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Durham University

Department of Earth Sciences

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Publication details for Professor Yaoling Niu

Zhang, Y., Niu, Yaoling, Hu, Y., Liu, J.J., Ye, L., Kong, J.J. & Duan, M. (2016). The syncollisional granitoid magmatism and continental crust growth in the West Kunlun Orogen, China – Evidence from geochronology and geochemistry of the Arkarz pluton. Lithos 245: 191-204.

Author(s) from Durham

Abstract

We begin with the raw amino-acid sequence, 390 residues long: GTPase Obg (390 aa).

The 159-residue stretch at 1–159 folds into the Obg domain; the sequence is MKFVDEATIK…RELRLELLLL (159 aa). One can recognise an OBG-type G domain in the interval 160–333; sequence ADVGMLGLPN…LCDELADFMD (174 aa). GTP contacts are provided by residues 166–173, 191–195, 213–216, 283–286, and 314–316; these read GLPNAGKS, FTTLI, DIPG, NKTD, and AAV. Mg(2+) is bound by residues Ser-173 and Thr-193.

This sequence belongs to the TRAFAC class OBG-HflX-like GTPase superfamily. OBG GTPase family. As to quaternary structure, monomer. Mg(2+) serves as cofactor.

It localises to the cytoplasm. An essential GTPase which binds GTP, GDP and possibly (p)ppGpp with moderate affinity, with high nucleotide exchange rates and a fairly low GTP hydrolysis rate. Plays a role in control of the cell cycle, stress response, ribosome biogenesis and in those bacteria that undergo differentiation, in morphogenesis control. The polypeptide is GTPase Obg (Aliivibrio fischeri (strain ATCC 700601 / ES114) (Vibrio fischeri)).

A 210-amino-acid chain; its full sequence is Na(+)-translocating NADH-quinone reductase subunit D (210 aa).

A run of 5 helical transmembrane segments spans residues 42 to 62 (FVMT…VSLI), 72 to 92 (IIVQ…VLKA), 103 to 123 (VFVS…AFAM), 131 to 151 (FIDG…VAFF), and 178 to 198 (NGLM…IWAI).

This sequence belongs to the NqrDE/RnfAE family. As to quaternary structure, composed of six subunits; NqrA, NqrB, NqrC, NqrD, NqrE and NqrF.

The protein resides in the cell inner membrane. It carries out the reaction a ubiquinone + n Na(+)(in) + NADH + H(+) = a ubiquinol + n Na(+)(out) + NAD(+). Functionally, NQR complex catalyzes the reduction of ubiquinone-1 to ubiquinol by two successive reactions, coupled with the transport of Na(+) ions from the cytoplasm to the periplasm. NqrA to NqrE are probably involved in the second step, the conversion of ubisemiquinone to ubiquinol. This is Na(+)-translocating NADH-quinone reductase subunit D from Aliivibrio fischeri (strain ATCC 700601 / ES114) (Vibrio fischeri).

The West Kunlun orogenic belt (WKOB) at the northwest margin of the Greater Tibetan Plateau records seafloor subduction, ocean basin closing and continental collision with abundant syncollisional granitoids in response to the evolution of the Proto- and Paleo-Tethys Oceans from the early-Paleozoic to the Triassic. Here we present a combined study of detailed zircon U-Pb geochronology, whole-rock major and trace elements and Sr-Nd-Hf isotopic geochemistry on the syncollisional Arkarz (AKAZ) pluton with mafic magmatic enclaves (MMEs) exposed north of the Mazha-Kangxiwa suture (MKS) zone. The granitoid host rocks and MMEs of the AKAZ pluton give the same late Triassic age of ~ 225 Ma. The granitoid host rocks are metaluminous granodiorite and monzogranite. They have initial 87Sr/86Sr of 0.70818 to 0.70930, εNd(225 Ma) = − 4.61 to − 3.91 and εHf(225 Ma) = − 3.01 to 0.74. The MMEs are more mafic than the host with varying SiO2 (51.00–63.24 wt.%) and relatively low K2O (1.24–3.02 wt.%), but have similar Sr-Nd-Hf isotope compositions to the host ((87Sr/86Sr)i = 0.70830–0.70955, εNd(225 Ma) = − 4.88 to − 4.29, εHf(225 Ma) = − 2.57 to 0.25). Both the host and MMEs have rare earth element (REE) and trace element patterns resembling those of bulk continental crust (BCC). The MMEs most likely represent cumulate formed from common magmas parental to the granitoid host. The granitoid magmatism is best explained as resulting from melting of amphibolite of MORB protolith during continental collision, which produces andesitic melts with a remarkable compositional similarity to the BCC and the inherited mantle-like isotopic compositions. Simple isotopic mixing calculations suggest that ~ 80% ocean crust and ~ 20% continental materials contribute to the source of the AKAZ pluton. Thus, the hypothesis “continental collision zones as primary sites for net continental crust growth” is applicable in the WKOB as shown by studies in southern Tibet, East Kunlun and Qilian orogens. In addition, we also propose a new view for the tectonic evolution of the Paleo-Tethys Ocean in geological regions recorded and represented by the MKS.